In line with the recommendations of the Committee in its Inquiry mentioned earlier, I have also committed to continue working with the Auditor-General and the Ombudsman to improve communication and cooperate on matters of relevance and mutual interest. For example, on the Ombudsman's behalf, my office hosted a briefing by the ATO on the MyGov Relationship and the Authorisation Manager facility.24
My office also shares observations with the ANAO on topics in scoping audit and review work. As an example and within the boundaries of our respective legislation, the ANAO and my office shared observations on the ATO's measurement of service commitments which relate to issues being examined in both the IGT's Taxpayers' Charter and protections review and the ANAO's potential performance audit on service commitments.25
My office continues to share observations with other scrutineers on tax administration issues of mutual interest. For example, the Australian Small Business and Family Enterprise Ombudsman and my office have shared observations on the ATO's approach to ABN applications for small business operators and the impact that cancellation of ABNs have on such businesses. These discussions help to ensure that my office is aware of whole of government initiatives when identifying improvements to the tax system.
I am grateful for the assistance that my office has received from the above agencies. I would also like to thank the Treasury, who deliver a number of services to us as well as being a partner in many aspects of our core functions, and current and former Treasurers, Assistant Treasurers and Ministers for Small Business and their respective staff.
Lastly, I thank the ATO and the TPB and their personnel for the professional assistance my office has received. It is important to appreciate that a degree of tension should exist between an administrator and the scrutineering function which, when professionally managed, is entirely appropriate to maintain the community's confidence in the scrutineer's independence.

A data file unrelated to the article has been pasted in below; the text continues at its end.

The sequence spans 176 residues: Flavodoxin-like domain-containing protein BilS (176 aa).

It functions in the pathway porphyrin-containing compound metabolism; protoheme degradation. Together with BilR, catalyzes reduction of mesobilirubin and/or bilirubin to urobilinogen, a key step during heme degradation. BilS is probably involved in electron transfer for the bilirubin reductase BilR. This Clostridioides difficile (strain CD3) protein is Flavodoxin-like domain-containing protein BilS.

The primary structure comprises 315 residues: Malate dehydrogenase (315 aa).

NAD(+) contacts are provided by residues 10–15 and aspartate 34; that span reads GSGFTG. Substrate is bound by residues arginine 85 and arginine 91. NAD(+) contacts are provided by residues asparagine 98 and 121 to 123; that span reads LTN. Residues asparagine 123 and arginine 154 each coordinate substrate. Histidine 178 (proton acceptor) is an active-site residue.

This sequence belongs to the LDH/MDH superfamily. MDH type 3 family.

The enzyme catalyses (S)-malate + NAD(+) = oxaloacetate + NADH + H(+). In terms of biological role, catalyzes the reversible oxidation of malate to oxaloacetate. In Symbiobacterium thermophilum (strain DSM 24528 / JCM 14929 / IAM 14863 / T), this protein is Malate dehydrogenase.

The independence of the IGT as a consulting scrutineer is crucial but it is also important to ensure that a constructive relationship with the ATO and the TPB is maintained. In line with the recommendations resulting from the Committee's Inquiry, both the Commissioner and myself, as well as our senior executive staff, are currently working together to improve communication between our respective offices and to enhance our collaborative efforts to deliver continual improvements to the administration of the tax system.
Tax systems do not exist in isolation and frequently interact with events and developments in other jurisdictions.
Internationally, my office has continued to engage with a number of overseas revenue agencies including New Zealand's Inland Revenue Department, the United Kingdom's Her Majesty's Revenue and Customs, the USA's Internal Revenue Service and the Canada Revenue Agency. Such engagement provides useful insights into common tax administration issues for our reviews into areas such as debt collection and the Taxpayers' Charter. It can also result in the development of innovative solutions in the Australian context. I will continue to build and foster these relationships in the years to come.